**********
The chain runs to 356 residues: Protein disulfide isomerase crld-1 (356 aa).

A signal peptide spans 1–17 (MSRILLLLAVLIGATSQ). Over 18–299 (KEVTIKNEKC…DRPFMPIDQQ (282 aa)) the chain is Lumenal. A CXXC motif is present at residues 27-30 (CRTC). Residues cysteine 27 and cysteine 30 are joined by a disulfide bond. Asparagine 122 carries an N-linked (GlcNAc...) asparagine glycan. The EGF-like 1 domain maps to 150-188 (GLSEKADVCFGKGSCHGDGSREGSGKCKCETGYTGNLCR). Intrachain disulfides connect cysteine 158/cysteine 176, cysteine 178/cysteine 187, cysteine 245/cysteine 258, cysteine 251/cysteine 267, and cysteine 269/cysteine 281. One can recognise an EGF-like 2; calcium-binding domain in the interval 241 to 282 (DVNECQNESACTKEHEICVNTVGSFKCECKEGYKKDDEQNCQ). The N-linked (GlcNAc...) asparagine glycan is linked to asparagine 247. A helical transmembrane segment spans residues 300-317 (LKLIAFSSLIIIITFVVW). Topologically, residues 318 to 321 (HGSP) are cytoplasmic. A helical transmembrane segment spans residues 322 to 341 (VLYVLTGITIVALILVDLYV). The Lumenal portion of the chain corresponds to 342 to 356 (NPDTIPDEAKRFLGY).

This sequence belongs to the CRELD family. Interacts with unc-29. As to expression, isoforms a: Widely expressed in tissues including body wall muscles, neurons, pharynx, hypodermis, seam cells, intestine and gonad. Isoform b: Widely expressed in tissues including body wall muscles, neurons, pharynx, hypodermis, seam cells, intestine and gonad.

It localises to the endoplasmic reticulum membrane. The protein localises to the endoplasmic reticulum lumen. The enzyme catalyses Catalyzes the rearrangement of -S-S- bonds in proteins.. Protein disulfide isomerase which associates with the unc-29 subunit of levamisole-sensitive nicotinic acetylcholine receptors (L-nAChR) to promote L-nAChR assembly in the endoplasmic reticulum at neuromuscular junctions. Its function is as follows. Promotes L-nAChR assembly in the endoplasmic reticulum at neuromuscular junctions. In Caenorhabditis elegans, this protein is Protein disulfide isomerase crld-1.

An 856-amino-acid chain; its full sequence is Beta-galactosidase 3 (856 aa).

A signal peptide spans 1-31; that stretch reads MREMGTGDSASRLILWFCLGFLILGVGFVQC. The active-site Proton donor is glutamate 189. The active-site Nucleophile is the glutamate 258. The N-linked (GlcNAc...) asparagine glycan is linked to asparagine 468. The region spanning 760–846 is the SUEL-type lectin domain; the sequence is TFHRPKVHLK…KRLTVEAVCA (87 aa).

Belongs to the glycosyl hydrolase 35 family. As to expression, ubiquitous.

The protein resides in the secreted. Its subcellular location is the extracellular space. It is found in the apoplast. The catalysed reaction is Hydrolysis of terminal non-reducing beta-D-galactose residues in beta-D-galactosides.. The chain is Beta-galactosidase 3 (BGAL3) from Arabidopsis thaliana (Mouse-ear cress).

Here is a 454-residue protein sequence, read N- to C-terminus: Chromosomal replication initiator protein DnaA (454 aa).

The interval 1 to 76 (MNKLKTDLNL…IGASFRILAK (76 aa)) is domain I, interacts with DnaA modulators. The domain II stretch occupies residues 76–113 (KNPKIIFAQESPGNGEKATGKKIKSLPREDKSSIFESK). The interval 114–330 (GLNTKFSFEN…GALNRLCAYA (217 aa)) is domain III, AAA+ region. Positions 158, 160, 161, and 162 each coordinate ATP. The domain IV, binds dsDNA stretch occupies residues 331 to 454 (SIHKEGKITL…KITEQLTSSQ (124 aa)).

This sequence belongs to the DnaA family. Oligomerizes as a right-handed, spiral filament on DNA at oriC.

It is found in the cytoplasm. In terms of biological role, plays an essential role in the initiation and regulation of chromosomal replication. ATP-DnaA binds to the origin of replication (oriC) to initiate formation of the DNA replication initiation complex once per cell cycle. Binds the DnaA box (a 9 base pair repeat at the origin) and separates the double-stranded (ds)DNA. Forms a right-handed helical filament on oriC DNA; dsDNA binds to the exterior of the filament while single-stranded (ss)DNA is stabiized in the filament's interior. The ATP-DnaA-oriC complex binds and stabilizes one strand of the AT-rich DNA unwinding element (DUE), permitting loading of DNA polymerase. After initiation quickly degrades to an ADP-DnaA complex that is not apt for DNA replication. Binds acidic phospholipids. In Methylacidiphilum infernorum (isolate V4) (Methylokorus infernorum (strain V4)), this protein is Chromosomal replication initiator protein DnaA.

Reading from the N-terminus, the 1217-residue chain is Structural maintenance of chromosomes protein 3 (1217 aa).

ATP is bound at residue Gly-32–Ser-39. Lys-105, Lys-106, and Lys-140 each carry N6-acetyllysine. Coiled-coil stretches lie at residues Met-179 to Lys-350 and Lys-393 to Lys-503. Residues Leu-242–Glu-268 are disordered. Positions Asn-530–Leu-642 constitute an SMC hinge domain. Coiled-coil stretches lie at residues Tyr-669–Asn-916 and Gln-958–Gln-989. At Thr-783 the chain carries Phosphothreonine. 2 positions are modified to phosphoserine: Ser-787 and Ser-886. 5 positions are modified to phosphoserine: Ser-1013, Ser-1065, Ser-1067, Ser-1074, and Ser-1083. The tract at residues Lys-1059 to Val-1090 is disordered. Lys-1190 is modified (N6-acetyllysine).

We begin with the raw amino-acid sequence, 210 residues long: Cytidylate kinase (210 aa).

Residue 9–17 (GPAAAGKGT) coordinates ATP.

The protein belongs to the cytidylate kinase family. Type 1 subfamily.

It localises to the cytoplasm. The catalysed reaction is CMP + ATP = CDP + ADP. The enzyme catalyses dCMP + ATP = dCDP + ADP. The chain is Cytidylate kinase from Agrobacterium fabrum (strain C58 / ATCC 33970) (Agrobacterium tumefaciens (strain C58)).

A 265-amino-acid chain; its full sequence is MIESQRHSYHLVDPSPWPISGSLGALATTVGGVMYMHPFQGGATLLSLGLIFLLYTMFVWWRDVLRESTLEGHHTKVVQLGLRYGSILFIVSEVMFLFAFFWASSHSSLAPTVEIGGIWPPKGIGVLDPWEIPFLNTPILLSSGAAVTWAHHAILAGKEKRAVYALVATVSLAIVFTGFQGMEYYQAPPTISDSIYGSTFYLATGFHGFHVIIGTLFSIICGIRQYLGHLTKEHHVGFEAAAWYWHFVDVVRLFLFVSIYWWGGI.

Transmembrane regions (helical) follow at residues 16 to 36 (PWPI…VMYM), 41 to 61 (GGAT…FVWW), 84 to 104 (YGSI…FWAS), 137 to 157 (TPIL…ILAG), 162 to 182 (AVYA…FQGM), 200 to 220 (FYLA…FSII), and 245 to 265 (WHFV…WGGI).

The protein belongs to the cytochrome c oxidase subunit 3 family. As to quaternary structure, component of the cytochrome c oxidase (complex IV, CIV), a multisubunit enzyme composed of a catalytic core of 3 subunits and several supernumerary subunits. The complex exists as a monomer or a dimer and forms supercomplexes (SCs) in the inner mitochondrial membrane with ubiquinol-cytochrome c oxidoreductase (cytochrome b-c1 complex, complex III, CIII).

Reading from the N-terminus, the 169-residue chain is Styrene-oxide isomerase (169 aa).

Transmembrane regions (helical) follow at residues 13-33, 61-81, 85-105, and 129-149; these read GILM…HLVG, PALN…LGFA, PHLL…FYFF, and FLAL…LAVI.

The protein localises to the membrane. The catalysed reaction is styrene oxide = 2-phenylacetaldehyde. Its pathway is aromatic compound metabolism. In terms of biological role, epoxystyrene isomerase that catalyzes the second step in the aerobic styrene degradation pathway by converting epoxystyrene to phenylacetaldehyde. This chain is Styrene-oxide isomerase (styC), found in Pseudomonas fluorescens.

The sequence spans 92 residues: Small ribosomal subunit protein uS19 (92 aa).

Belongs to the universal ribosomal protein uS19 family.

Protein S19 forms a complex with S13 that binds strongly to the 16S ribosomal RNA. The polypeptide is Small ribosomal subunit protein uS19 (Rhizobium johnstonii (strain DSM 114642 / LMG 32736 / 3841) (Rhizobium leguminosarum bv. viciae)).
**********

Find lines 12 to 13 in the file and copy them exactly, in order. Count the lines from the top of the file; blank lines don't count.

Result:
It is found in the cytoplasm. In terms of biological role, plays an essential role in the initiation and regulation of chromosomal replication. ATP-DnaA binds to the origin of replication (oriC) to initiate formation of the DNA replication initiation complex once per cell cycle. Binds the DnaA box (a 9 base pair repeat at the origin) and separates the double-stranded (ds)DNA. Forms a right-handed helical filament on oriC DNA; dsDNA binds to the exterior of the filament while single-stranded (ss)DNA is stabiized in the filament's interior. The ATP-DnaA-oriC complex binds and stabilizes one strand of the AT-rich DNA unwinding element (DUE), permitting loading of DNA polymerase. After initiation quickly degrades to an ADP-DnaA complex that is not apt for DNA replication. Binds acidic phospholipids. In Methylacidiphilum infernorum (isolate V4) (Methylokorus infernorum (strain V4)), this protein is Chromosomal replication initiator protein DnaA.

Reading from the N-terminus, the 1217-residue chain is Structural maintenance of chromosomes protein 3 (1217 aa).